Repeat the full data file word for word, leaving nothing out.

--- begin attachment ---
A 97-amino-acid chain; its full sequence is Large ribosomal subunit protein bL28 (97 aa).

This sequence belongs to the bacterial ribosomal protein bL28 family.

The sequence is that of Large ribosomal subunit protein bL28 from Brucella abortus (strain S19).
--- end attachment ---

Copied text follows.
A 97-amino-acid chain; its full sequence is Large ribosomal subunit protein bL28 (97 aa).

This sequence belongs to the bacterial ribosomal protein bL28 family.

The sequence is that of Large ribosomal subunit protein bL28 from Brucella abortus (strain S19).